THE LATEST: Beware Hot Air: Group Urges G-7 to Fight Poverty

June 7, 2015 Updated: June 7, 2015
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ELMAU, Germany— 1.30 p.m. (1130 GMT; 7.30 a.m. EDT)

Too much hot air?

Members of an anti-poverty group have sent up balloons bearing the faces of the Group of Seven’s leaders, urging them to stick to commitments to fight poverty around the world.

Adrian Lovett, a member of the group called One, said Sunday that “we want their discussions here in Schloss Elmau to be much more than hot air.” The balloons included ones of President Barack Obama and German Chancellor Angela Merkel, among others.

Heading into the summit, Germany has said one of its goals is to get a firm commitment from the other leaders to work toward the goal of helping bring 500 million people out of hunger and malnutrition by 2030.

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12:55 p.m. (1055 GMT; 6.55 a.m. EDT)

European Union President Donald Tusk says G-7 protests are a sign of a healthy democracy.

Tusk says the Group of Seven world leaders have no need to apologize for their meeting Sunday and Monday in the Bavarian Alps. He says the gathering of industrialized democracies is “the best guarantee” that freedom and pluralism will survive.

A range of anti-capitalist and other groups have gathered to protest against the G-7 annual summit, but have been kept at a distance by thousands of German police.

Tusk, who is attending the gathering, said Sunday that in G-7 nations “people can demonstrate, can think what they want, say what they want and even look like they want.”

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12.10 p.m. (1010 GMT; 6.10 a.m. EDT)

After a hike, about 200 protesters have reached the security fence around the G-7 summit venue, the Schloss Elmau hotel in Germany’s Bavarian Alps. On the other side, about 100 police officers with dogs were patrolling the fence to keep the demonstrators out.

The crowd on Sunday was shouting slogans like “Freedom and peace, no more G-7!” and waving signs with slogans like “Politics for people, not markets.”

Along the way, there were minor scuffles with police patrolling the dirt path that led to the area, but no major incidents or arrests were reported.

The annual summit has drawn repeated protests by those who believe the leaders’ decisions favor banks and business interests over those of ordinary people. A planned trans-Atlantic free trade agreement this year is a particular concern.

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11.45 a.m. (0940 GMT, 5:40 a.m. EDT)

President Barack Obama is calling the current partnership between the U.S. and Germany “one of the strongest alliances the world has ever known.”

Obama opened his German visit Sunday by appearing in the picturesque Alpine village of Kruen with Chancellor Angela Merkel. Obama is closer to Merkel than most heads of state although their relationship was tested over the past two years following revelations that the National Security Agency had tapped her cellphone.

Obama says leaders will discuss the global economy, European Union, trade, Russian-Ukraine, violent extremism and climate change.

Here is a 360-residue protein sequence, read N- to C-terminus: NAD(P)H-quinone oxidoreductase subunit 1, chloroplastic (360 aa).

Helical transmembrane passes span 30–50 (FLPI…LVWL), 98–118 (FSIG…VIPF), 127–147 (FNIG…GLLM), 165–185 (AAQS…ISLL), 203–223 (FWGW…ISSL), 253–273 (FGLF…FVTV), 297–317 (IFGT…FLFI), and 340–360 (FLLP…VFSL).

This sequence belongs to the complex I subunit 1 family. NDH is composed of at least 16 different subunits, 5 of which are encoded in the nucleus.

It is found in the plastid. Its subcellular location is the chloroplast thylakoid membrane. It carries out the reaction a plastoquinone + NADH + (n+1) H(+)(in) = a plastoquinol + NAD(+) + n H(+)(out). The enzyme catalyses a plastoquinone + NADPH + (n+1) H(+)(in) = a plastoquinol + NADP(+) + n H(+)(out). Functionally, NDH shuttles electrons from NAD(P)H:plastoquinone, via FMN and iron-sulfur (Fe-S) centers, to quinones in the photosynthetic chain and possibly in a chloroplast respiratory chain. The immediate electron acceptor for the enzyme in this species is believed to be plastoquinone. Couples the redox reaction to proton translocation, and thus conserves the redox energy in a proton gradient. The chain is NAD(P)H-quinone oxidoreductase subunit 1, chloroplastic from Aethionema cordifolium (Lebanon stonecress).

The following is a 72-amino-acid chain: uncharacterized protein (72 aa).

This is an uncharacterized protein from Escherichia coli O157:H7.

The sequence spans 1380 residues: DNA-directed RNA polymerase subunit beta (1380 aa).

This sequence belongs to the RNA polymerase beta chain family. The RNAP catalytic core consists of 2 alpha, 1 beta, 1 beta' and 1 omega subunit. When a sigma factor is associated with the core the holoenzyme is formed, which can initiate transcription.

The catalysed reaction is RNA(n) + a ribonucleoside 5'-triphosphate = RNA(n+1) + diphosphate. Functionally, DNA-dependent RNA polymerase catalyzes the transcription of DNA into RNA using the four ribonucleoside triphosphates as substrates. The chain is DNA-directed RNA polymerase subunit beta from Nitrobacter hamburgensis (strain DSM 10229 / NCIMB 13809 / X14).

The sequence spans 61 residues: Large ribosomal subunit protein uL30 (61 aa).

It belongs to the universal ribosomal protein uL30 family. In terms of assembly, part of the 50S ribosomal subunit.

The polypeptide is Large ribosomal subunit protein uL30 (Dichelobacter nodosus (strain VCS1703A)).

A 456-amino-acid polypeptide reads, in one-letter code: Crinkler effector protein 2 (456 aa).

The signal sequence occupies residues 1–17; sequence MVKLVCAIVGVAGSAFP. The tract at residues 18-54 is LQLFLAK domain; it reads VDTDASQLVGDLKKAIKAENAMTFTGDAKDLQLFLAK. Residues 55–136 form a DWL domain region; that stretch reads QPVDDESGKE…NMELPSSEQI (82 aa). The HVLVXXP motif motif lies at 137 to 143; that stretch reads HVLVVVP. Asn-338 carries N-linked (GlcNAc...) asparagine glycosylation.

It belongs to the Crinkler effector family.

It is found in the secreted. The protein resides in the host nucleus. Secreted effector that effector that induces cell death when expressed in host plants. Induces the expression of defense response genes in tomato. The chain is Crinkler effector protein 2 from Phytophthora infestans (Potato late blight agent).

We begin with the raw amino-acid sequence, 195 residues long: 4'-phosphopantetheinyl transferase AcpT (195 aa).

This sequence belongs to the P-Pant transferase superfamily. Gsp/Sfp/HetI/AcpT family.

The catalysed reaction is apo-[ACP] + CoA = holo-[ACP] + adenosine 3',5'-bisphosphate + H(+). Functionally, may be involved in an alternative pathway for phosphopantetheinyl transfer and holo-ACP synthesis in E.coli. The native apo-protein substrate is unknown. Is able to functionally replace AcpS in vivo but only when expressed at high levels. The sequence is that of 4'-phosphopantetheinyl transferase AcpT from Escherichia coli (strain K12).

He told a crowd of beer-sipping locals that on these issues, world leaders are grateful for the “leadership and partnership of your chancellor.”

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11:25 a.m. (0925 GMT, 5:25 a.m. EDT)

President Barack Obama thinks he could use some leather pants.

The U.S. president has met G-7 summit host German Chancellor Angela Merkel in the village of Kruen, greeting a crowd Sunday with the words “Gruess Gott” — the form of “hello” commonly used in Bavaria.

Obama told the crowd to laughter: “I forgot to bring my lederhosen, but I’m going to see if I can buy some when I’m here.”

Lederhosen are leather shorts, sometimes with suspenders, that are a traditional Bavarian outfit for men.

Obama thanked residents for their warm reception, saying they put on the “best Alp horn performance that I’ve ever heard.”

Kruen is a few kilometers (miles) from the Schloss Elmau hotel, where the G-7 summit will begin later Sunday.

(Corrects Obama quote to “best Alp horn” from “best Alpine.”)

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11 a.m. (0900 GMT, 5 a.m. EDT)

Protesters have blocked roads as the leaders of the Group of Seven industrialized democracies arrive in the Bavarian Alps to begin a two-day summit.

Several hundred demonstrators began hiking early Sunday from the resort of Garmisch-Partenkirchen to get near the security perimeter around the Schloss Elmau hotel, the secluded summit venue 8 kilometers (5 miles) away.

Some 22,000 police from around Germany were brought in to keep the protesters away from the hotel as the delegations from the U.S., Germany, France, Britain, Canada, Japan and Italy began arriving. Journalists were flown by helicopter to the venue to avoid delays on the roads Sunday due to the protesters.

There was a short clash between protesters and police during a demonstration Saturday but it was otherwise relatively peaceful.

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This story has been corrected to show that Obama said “Alp horn performance,” not “Alpine performance.”